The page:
T-Mobile customers, change your PINs

T-Mobile customers, change your PINs

At the end of last week, T-Mobile was investigating reports of a “massive” customer data breach. A hacker claimed to stolen 100 million people’s data from T-Mobile’s servers, which included everything from names and driver licences to addresses and social security numbers.

It’s now confirmed something bad did take place. Their estimate is currently “at least” 47m affected people, with around 7.8 million current postpaid customers impacted. The most pressing issue is that of postpaid account customer’s PINs.

PIN compromise

Roughly 850k active prepaid accounts had account PINS exposed, along with names and phone numbers. These PINs are used to help identify the account owner on customer service phone calls. If a scammer knows your PIN, they can potentially perform a SIM swap attack, giving them control of your mobile number, SMS messages, SMS 2FA… Gaining control of a mobile device isn’t far off having the keys to someone’s digital kingdom.

What to do?

T-Mobile have outlined the situation thus far, along with some pieces of advice for anybody worried by recent events.

The priority has to be the PIN codes. The company recommends ALL postpaid customers change their PIN to a new one, not just the 850k people known to be affected, just in case. This is because they currently have no evidence that postpaid PINs have been taken, but better safe than sorry.

They also recommend postpaid customers sign up to their Account Takeover Protection service to make things even harder for would-be hijackers. We note that T-Mobile also has a biometric verification feature, which can replace the problem of compromised PINs altogether. With a bit of luck, these proactive steps will help ease the concerns of anyone affected by this breach.

Even so, there’s a few more things to be wary of on the horizon.

What’s next?

Any time a breach occurs, a key concern has to be phishing and social engineering. Personal information is a goldmine for people who are up to no good. Customers should brace themselves for criminals taking advantage of the situation with a wave of fresh phish served up…now with more personalisation than ever before.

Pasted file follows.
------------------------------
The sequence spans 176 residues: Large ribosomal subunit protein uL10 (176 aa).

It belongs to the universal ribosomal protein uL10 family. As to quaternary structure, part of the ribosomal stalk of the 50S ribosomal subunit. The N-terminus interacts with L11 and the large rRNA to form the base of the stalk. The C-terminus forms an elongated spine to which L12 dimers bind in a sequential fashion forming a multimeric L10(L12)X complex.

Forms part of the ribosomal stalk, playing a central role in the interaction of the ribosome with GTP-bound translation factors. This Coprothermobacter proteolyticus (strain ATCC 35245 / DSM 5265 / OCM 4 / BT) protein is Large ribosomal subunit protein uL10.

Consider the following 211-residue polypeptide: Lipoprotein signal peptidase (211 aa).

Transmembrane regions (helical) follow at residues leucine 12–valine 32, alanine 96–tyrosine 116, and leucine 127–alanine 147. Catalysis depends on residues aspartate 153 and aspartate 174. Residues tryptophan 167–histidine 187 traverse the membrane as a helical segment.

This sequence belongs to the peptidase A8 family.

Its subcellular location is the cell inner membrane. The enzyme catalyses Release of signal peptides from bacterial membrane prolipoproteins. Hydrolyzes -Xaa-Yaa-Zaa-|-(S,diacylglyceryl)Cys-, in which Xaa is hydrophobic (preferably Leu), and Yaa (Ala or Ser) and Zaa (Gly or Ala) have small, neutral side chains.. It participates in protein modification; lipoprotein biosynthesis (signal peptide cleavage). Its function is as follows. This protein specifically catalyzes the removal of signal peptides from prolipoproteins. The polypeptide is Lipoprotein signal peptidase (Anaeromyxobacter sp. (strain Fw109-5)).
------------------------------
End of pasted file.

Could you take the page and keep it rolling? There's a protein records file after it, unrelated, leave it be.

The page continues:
Anyone affected by a data breach before—and that’s a lot of us—will be familiar with the credit score dance that comes after. T-Mobile is offering “2 years of free identity protection services”, and have not long ago published a dedicated breach page.

From there, people can see an easy-to-digest slice of information which:

  • Explains what happened, details compromised data, and mentions their next steps.
  • Clearly advises what customers can do next, including a variety of security steps and a few more additional resources related to credit score / monitoring / related services.
  • Lists a contact number for support calls, which is something that can easily go missing on a page like this.

All in all, not a great situation for anybody to be in. However, T-Mobile have done a good job of rounding up the details and making it obvious what people should do next. This hasn’t always been the case with major breaches in the past, and one hopes this can continue the next time something bad happens. That one-stop-shop page will almost certainly be updated should fresh information emerge, so T-Mobile customers would be wise to bookmark it for the coming weeks or months.